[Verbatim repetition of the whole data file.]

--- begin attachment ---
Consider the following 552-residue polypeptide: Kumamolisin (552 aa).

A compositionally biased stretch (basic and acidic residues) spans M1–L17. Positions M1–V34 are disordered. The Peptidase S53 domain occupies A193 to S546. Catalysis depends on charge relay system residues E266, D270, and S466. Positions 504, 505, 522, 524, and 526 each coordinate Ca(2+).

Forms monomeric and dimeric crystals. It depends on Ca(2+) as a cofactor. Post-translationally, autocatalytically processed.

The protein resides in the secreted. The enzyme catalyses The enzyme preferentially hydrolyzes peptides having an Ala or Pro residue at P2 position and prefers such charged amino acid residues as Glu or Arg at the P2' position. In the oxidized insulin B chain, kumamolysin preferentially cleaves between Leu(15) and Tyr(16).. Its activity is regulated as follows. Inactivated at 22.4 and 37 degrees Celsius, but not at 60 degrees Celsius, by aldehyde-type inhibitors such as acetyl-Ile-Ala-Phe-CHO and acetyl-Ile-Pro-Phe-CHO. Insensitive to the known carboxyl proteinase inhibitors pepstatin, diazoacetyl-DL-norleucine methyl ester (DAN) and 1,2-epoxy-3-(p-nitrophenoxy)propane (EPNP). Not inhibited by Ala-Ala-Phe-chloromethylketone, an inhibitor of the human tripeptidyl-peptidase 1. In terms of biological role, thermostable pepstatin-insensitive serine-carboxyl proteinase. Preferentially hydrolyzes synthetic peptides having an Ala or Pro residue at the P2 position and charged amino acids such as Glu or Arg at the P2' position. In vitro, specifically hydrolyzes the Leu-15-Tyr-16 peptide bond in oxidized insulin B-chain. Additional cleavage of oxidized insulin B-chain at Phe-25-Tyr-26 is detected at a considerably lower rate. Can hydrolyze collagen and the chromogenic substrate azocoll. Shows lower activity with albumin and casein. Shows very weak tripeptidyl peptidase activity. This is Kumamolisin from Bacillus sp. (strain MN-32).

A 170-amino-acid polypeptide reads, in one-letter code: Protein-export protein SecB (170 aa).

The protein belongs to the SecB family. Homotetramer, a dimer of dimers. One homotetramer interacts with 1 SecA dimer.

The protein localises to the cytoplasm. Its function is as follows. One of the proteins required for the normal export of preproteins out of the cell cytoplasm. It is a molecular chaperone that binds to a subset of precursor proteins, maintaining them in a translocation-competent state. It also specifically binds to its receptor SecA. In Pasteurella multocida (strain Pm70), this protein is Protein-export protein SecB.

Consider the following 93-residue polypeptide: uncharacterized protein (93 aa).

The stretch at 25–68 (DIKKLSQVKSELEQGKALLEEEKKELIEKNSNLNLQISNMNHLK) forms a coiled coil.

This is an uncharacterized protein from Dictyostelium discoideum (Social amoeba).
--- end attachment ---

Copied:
Consider the following 552-residue polypeptide: Kumamolisin (552 aa).

A compositionally biased stretch (basic and acidic residues) spans M1–L17. Positions M1–V34 are disordered. The Peptidase S53 domain occupies A193 to S546. Catalysis depends on charge relay system residues E266, D270, and S466. Positions 504, 505, 522, 524, and 526 each coordinate Ca(2+).

Forms monomeric and dimeric crystals. It depends on Ca(2+) as a cofactor. Post-translationally, autocatalytically processed.

The protein resides in the secreted. The enzyme catalyses The enzyme preferentially hydrolyzes peptides having an Ala or Pro residue at P2 position and prefers such charged amino acid residues as Glu or Arg at the P2' position. In the oxidized insulin B chain, kumamolysin preferentially cleaves between Leu(15) and Tyr(16).. Its activity is regulated as follows. Inactivated at 22.4 and 37 degrees Celsius, but not at 60 degrees Celsius, by aldehyde-type inhibitors such as acetyl-Ile-Ala-Phe-CHO and acetyl-Ile-Pro-Phe-CHO. Insensitive to the known carboxyl proteinase inhibitors pepstatin, diazoacetyl-DL-norleucine methyl ester (DAN) and 1,2-epoxy-3-(p-nitrophenoxy)propane (EPNP). Not inhibited by Ala-Ala-Phe-chloromethylketone, an inhibitor of the human tripeptidyl-peptidase 1. In terms of biological role, thermostable pepstatin-insensitive serine-carboxyl proteinase. Preferentially hydrolyzes synthetic peptides having an Ala or Pro residue at the P2 position and charged amino acids such as Glu or Arg at the P2' position. In vitro, specifically hydrolyzes the Leu-15-Tyr-16 peptide bond in oxidized insulin B-chain. Additional cleavage of oxidized insulin B-chain at Phe-25-Tyr-26 is detected at a considerably lower rate. Can hydrolyze collagen and the chromogenic substrate azocoll. Shows lower activity with albumin and casein. Shows very weak tripeptidyl peptidase activity. This is Kumamolisin from Bacillus sp. (strain MN-32).

A 170-amino-acid polypeptide reads, in one-letter code: Protein-export protein SecB (170 aa).

The protein belongs to the SecB family. Homotetramer, a dimer of dimers. One homotetramer interacts with 1 SecA dimer.

The protein localises to the cytoplasm. Its function is as follows. One of the proteins required for the normal export of preproteins out of the cell cytoplasm. It is a molecular chaperone that binds to a subset of precursor proteins, maintaining them in a translocation-competent state. It also specifically binds to its receptor SecA. In Pasteurella multocida (strain Pm70), this protein is Protein-export protein SecB.

Consider the following 93-residue polypeptide: uncharacterized protein (93 aa).

The stretch at 25–68 (DIKKLSQVKSELEQGKALLEEEKKELIEKNSNLNLQISNMNHLK) forms a coiled coil.

This is an uncharacterized protein from Dictyostelium discoideum (Social amoeba).